Uncovering Albany’s Wampum Factory Thursday

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Busycotypus canaliculatumOn Thursday, May 11, 2017 from 6 to 7 pm the Albany Institute of History & Art will host artist Renée Ridgway and archaeologist Paul Huey for a discussion about the discovery of wampum production in Albany’s first almshouse.

This lecture complements the current exhibition Wampum World: An Art Installation by Renée Ridgway, on view at the Albany Institute through June 18, 2017.

The lecture is free and open to the public as part of the museum’s free Thursday evenings initiative (free admission to the galleries and public programs from 5 to 8 pm most Thursdays).

In his discussion with Ridgway, Huey will present the discoveries during Albany’s tercentennial year (1986), which also marked 300 years since the establishment of the city’s first almshouse. The dig was carried out at Norton Street during the construction of the new KeyCorp building and among the found artifacts were many fragments of broken clamshells and conch shells. Soon thereafter it was realized that these shells were the debris from wampum bead manufacture, along with partially finished beads that had been broken during the production process.

A later analysis of all the artifacts indicated that during the 18th century the almshouse had become a virtual ‘wampum factory’, where the occupants of the almshouse were kept busy with the painstaking process of making the tiny beads from shells that were used as legal tender. Furthermore, Huey will share material from the Fort Orange excavation, which occurred in the winter of 1970-1971 and aroused new interest in the history and archeology of the colonial Dutch. At the Schuyler Flatts excavations (1971 and 1974) there was also evidence of beadmaking from conch shells and Huey will share the artifacts along with some of his recent findings.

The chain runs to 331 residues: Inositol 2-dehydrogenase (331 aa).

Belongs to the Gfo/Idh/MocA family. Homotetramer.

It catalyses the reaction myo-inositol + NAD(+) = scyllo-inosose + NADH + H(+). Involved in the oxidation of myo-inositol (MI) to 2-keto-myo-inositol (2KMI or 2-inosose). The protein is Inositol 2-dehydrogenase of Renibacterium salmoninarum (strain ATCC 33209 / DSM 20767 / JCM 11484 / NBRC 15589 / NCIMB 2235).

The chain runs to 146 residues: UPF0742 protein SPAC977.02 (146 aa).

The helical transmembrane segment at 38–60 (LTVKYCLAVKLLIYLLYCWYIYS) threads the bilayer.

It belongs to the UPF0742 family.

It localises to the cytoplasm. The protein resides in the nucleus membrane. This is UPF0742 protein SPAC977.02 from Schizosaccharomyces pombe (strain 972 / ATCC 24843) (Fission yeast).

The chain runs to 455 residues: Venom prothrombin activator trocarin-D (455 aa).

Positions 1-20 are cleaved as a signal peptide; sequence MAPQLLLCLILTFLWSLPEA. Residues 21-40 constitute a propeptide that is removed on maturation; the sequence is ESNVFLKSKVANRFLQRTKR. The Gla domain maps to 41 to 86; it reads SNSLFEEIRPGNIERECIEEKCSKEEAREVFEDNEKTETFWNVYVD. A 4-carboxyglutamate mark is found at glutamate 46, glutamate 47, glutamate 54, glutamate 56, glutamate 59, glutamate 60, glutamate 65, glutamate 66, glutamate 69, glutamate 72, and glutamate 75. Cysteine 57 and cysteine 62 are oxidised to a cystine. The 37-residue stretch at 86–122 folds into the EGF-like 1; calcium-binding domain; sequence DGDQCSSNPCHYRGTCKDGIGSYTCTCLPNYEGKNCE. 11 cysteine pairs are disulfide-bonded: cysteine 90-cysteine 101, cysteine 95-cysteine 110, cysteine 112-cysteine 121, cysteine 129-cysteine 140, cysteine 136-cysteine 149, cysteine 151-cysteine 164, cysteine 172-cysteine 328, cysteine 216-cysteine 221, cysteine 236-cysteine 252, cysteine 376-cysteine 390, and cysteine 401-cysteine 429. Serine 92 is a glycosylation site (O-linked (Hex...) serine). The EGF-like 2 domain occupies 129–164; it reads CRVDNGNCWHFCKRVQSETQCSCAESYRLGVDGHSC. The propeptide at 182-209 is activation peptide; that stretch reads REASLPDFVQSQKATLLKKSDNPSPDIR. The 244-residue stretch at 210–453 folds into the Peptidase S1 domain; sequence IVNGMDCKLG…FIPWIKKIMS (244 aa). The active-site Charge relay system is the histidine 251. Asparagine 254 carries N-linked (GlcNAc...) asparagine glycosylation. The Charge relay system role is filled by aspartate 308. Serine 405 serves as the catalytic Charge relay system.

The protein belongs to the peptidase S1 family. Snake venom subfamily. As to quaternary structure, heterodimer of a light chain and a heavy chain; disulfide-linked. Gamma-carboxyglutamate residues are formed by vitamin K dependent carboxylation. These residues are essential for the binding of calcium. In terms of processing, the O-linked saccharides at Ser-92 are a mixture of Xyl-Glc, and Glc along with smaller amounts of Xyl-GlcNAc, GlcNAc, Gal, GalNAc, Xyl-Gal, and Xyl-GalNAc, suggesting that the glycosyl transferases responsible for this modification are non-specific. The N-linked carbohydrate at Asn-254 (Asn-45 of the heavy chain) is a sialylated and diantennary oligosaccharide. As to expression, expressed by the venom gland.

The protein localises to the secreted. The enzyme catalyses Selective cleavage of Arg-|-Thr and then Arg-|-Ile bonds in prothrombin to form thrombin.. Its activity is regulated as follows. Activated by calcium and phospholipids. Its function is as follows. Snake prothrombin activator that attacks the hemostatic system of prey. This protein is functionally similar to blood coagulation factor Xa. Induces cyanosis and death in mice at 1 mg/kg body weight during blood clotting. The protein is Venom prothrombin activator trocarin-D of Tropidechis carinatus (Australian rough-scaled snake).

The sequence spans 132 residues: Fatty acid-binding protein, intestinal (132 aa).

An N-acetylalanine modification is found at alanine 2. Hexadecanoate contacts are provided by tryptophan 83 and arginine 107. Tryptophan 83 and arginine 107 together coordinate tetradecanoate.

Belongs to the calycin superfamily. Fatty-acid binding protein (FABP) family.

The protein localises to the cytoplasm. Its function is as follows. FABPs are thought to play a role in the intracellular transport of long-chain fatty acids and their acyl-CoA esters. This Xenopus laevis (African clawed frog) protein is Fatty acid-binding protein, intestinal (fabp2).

Wampum World sheds light on the shared history between Dutch and Native American cultures, bringing together present-day knowledge transfer and interaction. Wampum World is about wampum, which is made from shell. Historically it had manifold functions for Native Americans in various aspects of their societies and is still today considered sacred. In contrast Dutch settlers, having recognized the value of wampum for Native Americans, used wampum in exchange with European goods in order to procure beaver belts, as part of the 17th c. trade triangle ‘beaver, wampum, hoes’. Metal coinage was not readily available in the ‘New Netherland.’ Therefore wampum served as a currency and was ‘minted’ by Albany indigent laborers in a Dutch almshouse.

The Wampum World transmedia platform launched on March 4, 2017 augments the exhibition as a tool for interactive storytelling. It contains video clips with interviewees, photos and archival contributions. These interviews enable various personal anecdotes and stories to surface, whether based on oral histories, archival documents, or history books.

The Albany Institute of History & Art is located at 125 Washington Avenue in Albany. Free parking is available in the museum’s lot at the corner of Elk and Dove Streets.

For more information, click here or call (518) 463-4478.

Photo: Busycotypus Canaliculatum.

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